Cancer Immunotherapy

Kidney Cancer

Kidney cancer—also called renal cancer—is one of the major types of cancer for which new immune-based cancer treatments are currently in development. This page features information on kidney cancer and immunotherapy clinical trials for kidney cancer patients, and highlights the Cancer Research Institute’s role in working to bring effective immune-based cancer treatments to kidney cancer patients.


Approximately 63,920 new cases of kidney cancer will be diagnosed in the U.S. in 2014, including cancer of the renal pelvis and Wilms tumor, a childhood cancer. There will be approximately 13,860 deaths. The incidence of kidney cancer cases has been increasing since the late 1990s, possibly due to earlier detection, while the death rate has been going down. Kidney cancer is more common in older people (>55 years old) and affects men more often than women.

The kidney is the organ that filters blood, cleaning out wastes and making urine. About 9 out of every 10 kidney cancers are renal cell carcinomas—cancers that form in the lining of the tubules inside the kidney. A person can live with only one functioning kidney.

In its early stages, kidney cancer typically has no symptoms. As a tumor grows, symptoms may include blood in the urine, pain or a lump in the lower back or abdomen, fatigue, weight loss, and swelling in the ankles or legs. If kidney cancer is diagnosed while the cancer is still local (has not spread beyond the kidney), the 5-year survival rate is 91%. Often a tumor will be discovered when a patient has a CT scan or ultrasound for another reason. Like most cancers, kidney cancer is difficult to treat once it has spread to other parts of the body. Metastatic kidney cancer has a 5-year-survival rate of less than 10%.

Risk factors for kidney cancer include tobacco use, obesity, high blood pressure, chronic renal failure, exposure to certain industrial chemicals, such as trichloroethylene, and radiation.

Most renal cell carcinomas are a subtype called clear cell carcinoma. About 7 out of 10 people with renal cell carcinoma have this kind of cancer.


Surgery is the primary treatment for most kidney cancers. Many surgeries can be performed laparoscopically, i.e., through a minimally invasive surgical procedure. Ablation therapy using either heat or cold to destroy the tumor may be an option for patients who are not good candidates for surgery. Kidney cancer tends to be resistant to both chemotherapy and radiation therapy. Therefore, targeted therapies and immune-based treatments are important components of treatment for advanced kidney cancer.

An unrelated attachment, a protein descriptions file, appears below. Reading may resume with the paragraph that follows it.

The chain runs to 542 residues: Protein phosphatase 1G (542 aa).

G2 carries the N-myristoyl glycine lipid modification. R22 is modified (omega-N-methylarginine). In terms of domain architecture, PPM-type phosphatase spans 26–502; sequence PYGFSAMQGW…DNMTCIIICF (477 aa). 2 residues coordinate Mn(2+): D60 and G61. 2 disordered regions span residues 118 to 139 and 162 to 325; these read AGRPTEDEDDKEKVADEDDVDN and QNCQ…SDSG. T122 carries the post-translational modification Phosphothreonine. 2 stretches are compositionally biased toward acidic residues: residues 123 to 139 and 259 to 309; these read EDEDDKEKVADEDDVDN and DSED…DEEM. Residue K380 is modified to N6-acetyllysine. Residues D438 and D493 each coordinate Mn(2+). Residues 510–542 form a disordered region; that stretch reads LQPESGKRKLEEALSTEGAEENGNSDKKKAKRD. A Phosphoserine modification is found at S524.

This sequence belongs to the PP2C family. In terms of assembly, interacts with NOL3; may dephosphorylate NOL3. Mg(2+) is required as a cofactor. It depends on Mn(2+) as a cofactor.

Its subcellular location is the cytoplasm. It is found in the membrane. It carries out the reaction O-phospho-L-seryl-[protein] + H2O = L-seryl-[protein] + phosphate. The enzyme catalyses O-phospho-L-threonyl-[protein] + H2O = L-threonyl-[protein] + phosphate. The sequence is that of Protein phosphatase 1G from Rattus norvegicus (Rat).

Several targeted therapies have been approved by the FDA for use in advanced kidney cancer. These include drugs such as bevacizumab (Avastin) and sunitinib (Sutent), which stop the growth of the new blood vessels that nourish cancers; and temsirolimus (Torisel) and everolimus (Afinitor), which block a protein called mTOR. Targeted therapies are often the first line of treatment for advanced kidney cancer. Chemotherapy is generally used only after targeted therapies and immunotherapies have already been tried.


Currently available treatments for kidney cancer are less than optimal. Therefore, enrolling in a clinical trial is often the best and safest option for patients with kidney cancer.

For a complete list of open clinical trials for kidney cancer, see our Clinical Trial Finder.


The first suggestion that kidney cancer might be a good target for immunotherapy came from the observation that patients with metastatic kidney cancer occasionally experienced spontaneous regressions after surgical removal of the primary tumor.[1] Immunotherapies in the form of immune-stimulating chemicals called cytokines have been used for more than a decade to treat kidney cancer. The cytokines interleukin-2 (IL-2) and interferon-alpha cause kidney cancers to shrink in approximately 10%-20% of patients, and provide durable remissions in a subset of these patients. In the recent past, IL-2 was the most common first-line therapy for advanced kdiney cancer, but because it can have serious side effects many doctors now only use it for cancers that are not responding to targeted therapies.

Beyond cytokines and targeted therapies, several newer immunotherapies are becoming important in the treatment of kidney cancer. They fall into three broad categories: checkpoint inhibitors, cancer vaccines, and adoptive cell therapy. These therapies for kidney cancer are still in clinical testing, but their successful use in other types of cancers suggests that they may ultimately prove beneficial for kidney cancer patients as well.

Checkpoint Inhibitors

These drugs work by targeting molecules that serve as brakes on the immune response. By blocking these inhibitory molecules, checkpoint inhibitors are designed to unleash or enhance pre-existing anti-cancer immune responses. This promising new approach was envisioned by CRI Scientific Advisory Council director James P. Allison, Ph.D., who developed the first checkpoint inhibitor, ipilimumab (anti-CTLA-4), for the treatment of metastatic melanoma. Several clinical trials of checkpoint inhibitors are currently enrolling patients:

  • A phase III study of nivolumab (anti-PD-1) vs. everolimus in pre-treated advanced or metastatic clear cell renal cell carcinoma (NCT01668784).
  • A phase II study of MPDL3280A (anti-PD-L1) as monotherapy or in combination with Avastin (bevacizumab) versus sunitinib in patients with untreated advanced renal cell carcinoma (NCT01984242).  
  • A phase II study of CT-011 (anti-PD-1) alone or with dendritic cell/renal cell carcinoma fusion cell vaccine (NCT01441765).
  • A phase I study of ipilimumab (anti-CTLA-4) in children and adolescents with treatment-resistant cancer (NCT01445379).
  • A phase I trial of tremelimumab (anti-CTLA-4) and MEDI4736 (anti-PD-L1) used in combination for patients with advanced solid tumors (NCT01975831). This trial is sponsored jointly by the CRI/Ludwig Clinical Trials Network. Patients with advanced solid tumors, including renal carcinoma, are eligible for the trial.